As you will see the tunnelers were a breed apart…
…After the usual dinner in 'B' Mess I wrote my report which Gen Allenby signed, inquiring as usual when I meant to go on leave. There was no further development of Col Wilson's scheme, much to my relief, and so home to bed about midnight.
25th August 1915. I couldn't sleep and felt that there was something coming and sure enough a Motor Cyclist arrived with the news that Firebrace had definitely located Fritz under our own trenches at a new corner on Hill 60 and Brig Gen Kemp wanted my advice at once. I was very sleepy and was arguing the matter out with Harris when Col Philip Game, GSO 1 46 Div, rolled up in a car, duplicating the alarming news. A car in much nicer than a sidecar so we agreed I should come on with him, see Gen Kemp and phone Firebrace.
We got on all right, and I had my talk, winding up with instructions to F. to put an 8 inch borehole down on top of the noises and await our arrival. Then Philip and I made record time from "Shrapnel Corner" along the railway and up to 60. On arrival we found that F. had only got down 7 feet instead of the 10 I wanted and that alas not over the very loudest noise which was in a dugout about 15 feet back from our front. I felt we had to "MAK SICCAR" so we very soon had the roof off the dugout. Its funny how quickly men work when exposed from the knees upwards with Fritz about 60 yards away and dawn just breaking ! Then we started the hole and were stopped like F. by a layer of flinty pebbles about 7 feet down.
Luckily we found an iron bar and were able to punch the pebbles loose and collect them with the boring tool, making enough noise to be heard in Berlin but it had to be done. When the hole was 12' down I left them to put 50 lbs of stuff in, tamp and fire but to my horror nothing happened. It was a time fuze (which by the way I don't like). We pulled it out and found it had burnt to the end all right and the horrible idea forced itself on me that the Germans had found our charge and removed the stuff.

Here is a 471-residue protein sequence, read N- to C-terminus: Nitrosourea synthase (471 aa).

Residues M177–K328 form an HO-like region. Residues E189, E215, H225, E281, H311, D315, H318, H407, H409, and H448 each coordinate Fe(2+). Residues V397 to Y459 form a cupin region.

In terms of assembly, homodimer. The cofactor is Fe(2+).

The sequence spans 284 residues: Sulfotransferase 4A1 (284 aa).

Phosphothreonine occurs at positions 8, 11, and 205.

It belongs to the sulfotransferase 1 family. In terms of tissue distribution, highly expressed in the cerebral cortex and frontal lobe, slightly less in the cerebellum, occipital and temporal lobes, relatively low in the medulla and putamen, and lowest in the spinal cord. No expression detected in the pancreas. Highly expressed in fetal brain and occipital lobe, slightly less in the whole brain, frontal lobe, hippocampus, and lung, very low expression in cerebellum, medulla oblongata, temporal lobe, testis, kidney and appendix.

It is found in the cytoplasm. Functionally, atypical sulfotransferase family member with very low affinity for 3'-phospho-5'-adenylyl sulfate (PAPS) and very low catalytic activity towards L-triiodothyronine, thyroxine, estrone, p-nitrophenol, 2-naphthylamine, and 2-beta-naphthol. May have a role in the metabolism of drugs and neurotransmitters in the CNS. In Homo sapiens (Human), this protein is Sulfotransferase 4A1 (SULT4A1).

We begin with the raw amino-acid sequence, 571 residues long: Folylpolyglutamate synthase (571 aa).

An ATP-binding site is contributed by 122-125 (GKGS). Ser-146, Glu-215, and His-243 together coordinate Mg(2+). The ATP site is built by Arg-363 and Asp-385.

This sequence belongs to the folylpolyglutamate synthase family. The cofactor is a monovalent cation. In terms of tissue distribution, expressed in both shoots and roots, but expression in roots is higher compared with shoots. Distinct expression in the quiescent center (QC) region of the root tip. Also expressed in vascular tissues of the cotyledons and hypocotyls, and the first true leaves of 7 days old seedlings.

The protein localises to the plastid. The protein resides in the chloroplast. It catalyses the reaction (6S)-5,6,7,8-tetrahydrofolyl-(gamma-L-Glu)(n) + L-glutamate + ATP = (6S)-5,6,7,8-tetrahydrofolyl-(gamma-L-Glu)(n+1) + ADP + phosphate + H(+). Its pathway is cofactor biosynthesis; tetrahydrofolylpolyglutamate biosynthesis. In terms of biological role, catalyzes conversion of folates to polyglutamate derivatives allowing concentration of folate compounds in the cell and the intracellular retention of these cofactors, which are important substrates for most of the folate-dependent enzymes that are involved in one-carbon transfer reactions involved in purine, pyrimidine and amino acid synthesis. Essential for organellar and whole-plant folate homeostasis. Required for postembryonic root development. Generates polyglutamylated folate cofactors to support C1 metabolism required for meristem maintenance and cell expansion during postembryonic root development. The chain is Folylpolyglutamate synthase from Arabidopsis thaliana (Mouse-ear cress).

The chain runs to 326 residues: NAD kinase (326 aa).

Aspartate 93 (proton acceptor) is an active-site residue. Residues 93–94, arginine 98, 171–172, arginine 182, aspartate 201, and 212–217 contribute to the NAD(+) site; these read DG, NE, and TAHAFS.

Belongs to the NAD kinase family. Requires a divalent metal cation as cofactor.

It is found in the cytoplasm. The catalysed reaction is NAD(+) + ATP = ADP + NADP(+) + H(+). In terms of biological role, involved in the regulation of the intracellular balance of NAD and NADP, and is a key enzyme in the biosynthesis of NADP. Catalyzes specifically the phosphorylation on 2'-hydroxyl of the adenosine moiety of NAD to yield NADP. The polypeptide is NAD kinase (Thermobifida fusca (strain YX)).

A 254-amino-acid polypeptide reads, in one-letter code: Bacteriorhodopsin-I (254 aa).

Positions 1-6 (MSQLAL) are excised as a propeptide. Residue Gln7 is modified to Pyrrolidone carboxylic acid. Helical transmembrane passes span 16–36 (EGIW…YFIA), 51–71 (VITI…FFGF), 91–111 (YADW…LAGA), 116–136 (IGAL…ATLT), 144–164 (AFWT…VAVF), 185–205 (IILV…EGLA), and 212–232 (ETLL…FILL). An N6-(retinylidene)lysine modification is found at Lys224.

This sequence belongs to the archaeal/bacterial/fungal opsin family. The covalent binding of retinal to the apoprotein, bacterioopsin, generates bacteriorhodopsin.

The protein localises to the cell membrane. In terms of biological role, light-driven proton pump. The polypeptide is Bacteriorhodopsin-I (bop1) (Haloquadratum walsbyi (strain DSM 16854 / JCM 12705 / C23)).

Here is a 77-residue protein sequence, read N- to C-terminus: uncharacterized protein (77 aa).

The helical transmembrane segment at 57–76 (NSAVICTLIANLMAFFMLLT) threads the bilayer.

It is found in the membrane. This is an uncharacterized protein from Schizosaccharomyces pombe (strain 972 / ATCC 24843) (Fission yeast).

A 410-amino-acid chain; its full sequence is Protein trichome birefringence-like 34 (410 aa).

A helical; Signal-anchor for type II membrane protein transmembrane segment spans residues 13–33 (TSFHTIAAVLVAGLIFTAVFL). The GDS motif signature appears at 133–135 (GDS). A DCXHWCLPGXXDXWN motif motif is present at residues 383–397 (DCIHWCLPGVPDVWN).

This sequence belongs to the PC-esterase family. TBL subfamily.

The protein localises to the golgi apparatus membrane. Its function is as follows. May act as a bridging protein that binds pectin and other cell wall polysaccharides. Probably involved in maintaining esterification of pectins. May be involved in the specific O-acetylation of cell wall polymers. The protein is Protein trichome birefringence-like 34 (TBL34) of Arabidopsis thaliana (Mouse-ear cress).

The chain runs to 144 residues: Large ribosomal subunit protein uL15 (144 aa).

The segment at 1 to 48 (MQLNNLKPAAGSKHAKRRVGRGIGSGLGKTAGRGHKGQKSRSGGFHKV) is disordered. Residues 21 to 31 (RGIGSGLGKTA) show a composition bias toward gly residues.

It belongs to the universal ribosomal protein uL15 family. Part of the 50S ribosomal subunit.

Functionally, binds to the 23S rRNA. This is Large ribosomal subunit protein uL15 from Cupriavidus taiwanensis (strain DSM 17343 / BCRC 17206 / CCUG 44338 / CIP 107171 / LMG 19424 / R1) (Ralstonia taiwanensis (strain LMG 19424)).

The only thing to be done was to remove the tamping and see so the borer was set to work again and at last we saw the upper end of our zinc cylinder. Query was there anything in it or not? Once more our iron bar came in handy and we drove its point through the zinc and it came up covered with Ammonal to my relief. We then put 3 electric detonators in a 5 lb tin which we bedded down with about 20 lbs more and replaced the tamping and withdrew about 30 yards round the corner and let her go.
And she did go - we were busy dodging earth and sandbags for nearly a minute and then had to creep back to see the result which was a hole about 30 feet across and 12 deep. Now 75 lb could never do that so the only conclusion was that our charge had succeeded in blowing up a much greater German one under our feet - luckily for us at our time of choosing not at his. It was a stroke of luck but all the same I don't think any of us exactly hope to have to do it again !
Philip and I walked slowly home to breakfast with the Brigadier after which I went back to Vlamy and slept the sleep of the half dead. I wrote a report later on and recommended 3 of the men for the DCM which I am glad to say they received while I was home on leave. I dined with General Kemp and it was a much pleasanter night than the one before. He fully agreed that we had got Fritz badly.